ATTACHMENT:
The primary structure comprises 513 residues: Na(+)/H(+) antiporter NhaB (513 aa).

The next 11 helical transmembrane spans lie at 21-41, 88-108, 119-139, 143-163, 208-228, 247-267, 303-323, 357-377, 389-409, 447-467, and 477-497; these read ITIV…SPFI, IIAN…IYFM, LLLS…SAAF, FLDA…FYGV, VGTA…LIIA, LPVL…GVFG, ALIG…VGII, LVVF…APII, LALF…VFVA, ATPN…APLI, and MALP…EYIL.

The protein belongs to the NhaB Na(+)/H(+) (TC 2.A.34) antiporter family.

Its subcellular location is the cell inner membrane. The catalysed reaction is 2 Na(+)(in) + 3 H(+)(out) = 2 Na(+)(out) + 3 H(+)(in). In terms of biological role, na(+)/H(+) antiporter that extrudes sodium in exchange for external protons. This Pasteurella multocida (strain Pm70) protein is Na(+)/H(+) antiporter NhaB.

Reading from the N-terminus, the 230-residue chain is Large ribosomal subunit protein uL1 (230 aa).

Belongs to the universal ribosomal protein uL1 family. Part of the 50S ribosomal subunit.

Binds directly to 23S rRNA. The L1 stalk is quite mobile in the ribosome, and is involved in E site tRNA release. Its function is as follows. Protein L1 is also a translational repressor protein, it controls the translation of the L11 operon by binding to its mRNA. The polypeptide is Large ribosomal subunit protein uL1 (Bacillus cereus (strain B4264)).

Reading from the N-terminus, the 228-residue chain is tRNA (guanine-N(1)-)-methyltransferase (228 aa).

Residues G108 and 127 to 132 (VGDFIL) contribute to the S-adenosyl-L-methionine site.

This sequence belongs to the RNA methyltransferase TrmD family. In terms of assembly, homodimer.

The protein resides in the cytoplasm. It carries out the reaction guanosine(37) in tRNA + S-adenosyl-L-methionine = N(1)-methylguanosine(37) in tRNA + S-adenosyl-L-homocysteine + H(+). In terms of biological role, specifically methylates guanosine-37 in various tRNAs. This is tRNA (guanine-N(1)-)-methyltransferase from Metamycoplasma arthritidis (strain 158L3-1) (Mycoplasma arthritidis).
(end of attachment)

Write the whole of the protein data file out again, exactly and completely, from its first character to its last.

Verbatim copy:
The primary structure comprises 513 residues: Na(+)/H(+) antiporter NhaB (513 aa).

The next 11 helical transmembrane spans lie at 21-41, 88-108, 119-139, 143-163, 208-228, 247-267, 303-323, 357-377, 389-409, 447-467, and 477-497; these read ITIV…SPFI, IIAN…IYFM, LLLS…SAAF, FLDA…FYGV, VGTA…LIIA, LPVL…GVFG, ALIG…VGII, LVVF…APII, LALF…VFVA, ATPN…APLI, and MALP…EYIL.

The protein belongs to the NhaB Na(+)/H(+) (TC 2.A.34) antiporter family.

Its subcellular location is the cell inner membrane. The catalysed reaction is 2 Na(+)(in) + 3 H(+)(out) = 2 Na(+)(out) + 3 H(+)(in). In terms of biological role, na(+)/H(+) antiporter that extrudes sodium in exchange for external protons. This Pasteurella multocida (strain Pm70) protein is Na(+)/H(+) antiporter NhaB.

Reading from the N-terminus, the 230-residue chain is Large ribosomal subunit protein uL1 (230 aa).

Belongs to the universal ribosomal protein uL1 family. Part of the 50S ribosomal subunit.

Binds directly to 23S rRNA. The L1 stalk is quite mobile in the ribosome, and is involved in E site tRNA release. Its function is as follows. Protein L1 is also a translational repressor protein, it controls the translation of the L11 operon by binding to its mRNA. The polypeptide is Large ribosomal subunit protein uL1 (Bacillus cereus (strain B4264)).

Reading from the N-terminus, the 228-residue chain is tRNA (guanine-N(1)-)-methyltransferase (228 aa).

Residues G108 and 127 to 132 (VGDFIL) contribute to the S-adenosyl-L-methionine site.

This sequence belongs to the RNA methyltransferase TrmD family. In terms of assembly, homodimer.

The protein resides in the cytoplasm. It carries out the reaction guanosine(37) in tRNA + S-adenosyl-L-methionine = N(1)-methylguanosine(37) in tRNA + S-adenosyl-L-homocysteine + H(+). In terms of biological role, specifically methylates guanosine-37 in various tRNAs. This is tRNA (guanine-N(1)-)-methyltransferase from Metamycoplasma arthritidis (strain 158L3-1) (Mycoplasma arthritidis).